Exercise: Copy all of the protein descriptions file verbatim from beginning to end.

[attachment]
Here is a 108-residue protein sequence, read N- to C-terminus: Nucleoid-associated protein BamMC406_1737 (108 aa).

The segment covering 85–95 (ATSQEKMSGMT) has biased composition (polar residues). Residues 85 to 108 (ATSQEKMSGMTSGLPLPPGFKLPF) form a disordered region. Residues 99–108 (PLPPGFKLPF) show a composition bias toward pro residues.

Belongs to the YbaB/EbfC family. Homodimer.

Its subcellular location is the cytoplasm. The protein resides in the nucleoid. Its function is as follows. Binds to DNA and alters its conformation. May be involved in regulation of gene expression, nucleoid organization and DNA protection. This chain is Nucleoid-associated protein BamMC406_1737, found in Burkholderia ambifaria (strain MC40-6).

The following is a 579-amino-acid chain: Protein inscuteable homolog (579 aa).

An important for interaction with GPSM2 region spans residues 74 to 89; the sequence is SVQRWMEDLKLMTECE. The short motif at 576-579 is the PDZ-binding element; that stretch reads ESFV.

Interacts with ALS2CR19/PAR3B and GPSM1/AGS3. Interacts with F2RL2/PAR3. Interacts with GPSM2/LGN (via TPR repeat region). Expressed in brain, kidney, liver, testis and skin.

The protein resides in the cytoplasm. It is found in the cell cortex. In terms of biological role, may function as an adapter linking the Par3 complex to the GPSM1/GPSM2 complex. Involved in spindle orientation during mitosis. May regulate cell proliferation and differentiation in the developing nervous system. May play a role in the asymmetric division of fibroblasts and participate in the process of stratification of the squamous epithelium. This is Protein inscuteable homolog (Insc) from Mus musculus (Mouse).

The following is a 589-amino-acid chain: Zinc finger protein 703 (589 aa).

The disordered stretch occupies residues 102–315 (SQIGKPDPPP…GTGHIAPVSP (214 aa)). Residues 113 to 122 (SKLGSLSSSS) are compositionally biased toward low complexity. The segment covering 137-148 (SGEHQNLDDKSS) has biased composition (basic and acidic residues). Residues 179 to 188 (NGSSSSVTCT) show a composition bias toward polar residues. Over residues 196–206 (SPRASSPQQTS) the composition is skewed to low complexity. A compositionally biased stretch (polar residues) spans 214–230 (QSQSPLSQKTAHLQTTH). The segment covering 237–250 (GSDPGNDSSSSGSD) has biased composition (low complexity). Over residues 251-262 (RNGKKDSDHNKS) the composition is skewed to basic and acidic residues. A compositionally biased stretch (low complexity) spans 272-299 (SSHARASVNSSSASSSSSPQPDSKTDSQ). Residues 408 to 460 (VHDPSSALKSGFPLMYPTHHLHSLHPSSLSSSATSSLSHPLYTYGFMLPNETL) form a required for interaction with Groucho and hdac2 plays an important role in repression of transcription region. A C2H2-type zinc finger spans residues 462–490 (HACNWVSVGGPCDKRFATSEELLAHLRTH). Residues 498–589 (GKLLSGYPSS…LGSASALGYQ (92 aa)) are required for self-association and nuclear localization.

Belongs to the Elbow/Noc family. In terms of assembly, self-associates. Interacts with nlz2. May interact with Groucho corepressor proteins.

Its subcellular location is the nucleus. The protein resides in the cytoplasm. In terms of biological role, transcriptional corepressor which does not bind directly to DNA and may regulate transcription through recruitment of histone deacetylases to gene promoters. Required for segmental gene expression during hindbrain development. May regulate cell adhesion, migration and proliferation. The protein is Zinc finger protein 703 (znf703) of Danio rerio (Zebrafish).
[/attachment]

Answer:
Here is a 108-residue protein sequence, read N- to C-terminus: Nucleoid-associated protein BamMC406_1737 (108 aa).

The segment covering 85–95 (ATSQEKMSGMT) has biased composition (polar residues). Residues 85 to 108 (ATSQEKMSGMTSGLPLPPGFKLPF) form a disordered region. Residues 99–108 (PLPPGFKLPF) show a composition bias toward pro residues.

Belongs to the YbaB/EbfC family. Homodimer.

Its subcellular location is the cytoplasm. The protein resides in the nucleoid. Its function is as follows. Binds to DNA and alters its conformation. May be involved in regulation of gene expression, nucleoid organization and DNA protection. This chain is Nucleoid-associated protein BamMC406_1737, found in Burkholderia ambifaria (strain MC40-6).

The following is a 579-amino-acid chain: Protein inscuteable homolog (579 aa).

An important for interaction with GPSM2 region spans residues 74 to 89; the sequence is SVQRWMEDLKLMTECE. The short motif at 576-579 is the PDZ-binding element; that stretch reads ESFV.

Interacts with ALS2CR19/PAR3B and GPSM1/AGS3. Interacts with F2RL2/PAR3. Interacts with GPSM2/LGN (via TPR repeat region). Expressed in brain, kidney, liver, testis and skin.

The protein resides in the cytoplasm. It is found in the cell cortex. In terms of biological role, may function as an adapter linking the Par3 complex to the GPSM1/GPSM2 complex. Involved in spindle orientation during mitosis. May regulate cell proliferation and differentiation in the developing nervous system. May play a role in the asymmetric division of fibroblasts and participate in the process of stratification of the squamous epithelium. This is Protein inscuteable homolog (Insc) from Mus musculus (Mouse).

The following is a 589-amino-acid chain: Zinc finger protein 703 (589 aa).

The disordered stretch occupies residues 102–315 (SQIGKPDPPP…GTGHIAPVSP (214 aa)). Residues 113 to 122 (SKLGSLSSSS) are compositionally biased toward low complexity. The segment covering 137-148 (SGEHQNLDDKSS) has biased composition (basic and acidic residues). Residues 179 to 188 (NGSSSSVTCT) show a composition bias toward polar residues. Over residues 196–206 (SPRASSPQQTS) the composition is skewed to low complexity. A compositionally biased stretch (polar residues) spans 214–230 (QSQSPLSQKTAHLQTTH). The segment covering 237–250 (GSDPGNDSSSSGSD) has biased composition (low complexity). Over residues 251-262 (RNGKKDSDHNKS) the composition is skewed to basic and acidic residues. A compositionally biased stretch (low complexity) spans 272-299 (SSHARASVNSSSASSSSSPQPDSKTDSQ). Residues 408 to 460 (VHDPSSALKSGFPLMYPTHHLHSLHPSSLSSSATSSLSHPLYTYGFMLPNETL) form a required for interaction with Groucho and hdac2 plays an important role in repression of transcription region. A C2H2-type zinc finger spans residues 462–490 (HACNWVSVGGPCDKRFATSEELLAHLRTH). Residues 498–589 (GKLLSGYPSS…LGSASALGYQ (92 aa)) are required for self-association and nuclear localization.

Belongs to the Elbow/Noc family. In terms of assembly, self-associates. Interacts with nlz2. May interact with Groucho corepressor proteins.

Its subcellular location is the nucleus. The protein resides in the cytoplasm. In terms of biological role, transcriptional corepressor which does not bind directly to DNA and may regulate transcription through recruitment of histone deacetylases to gene promoters. Required for segmental gene expression during hindbrain development. May regulate cell adhesion, migration and proliferation. The protein is Zinc finger protein 703 (znf703) of Danio rerio (Zebrafish).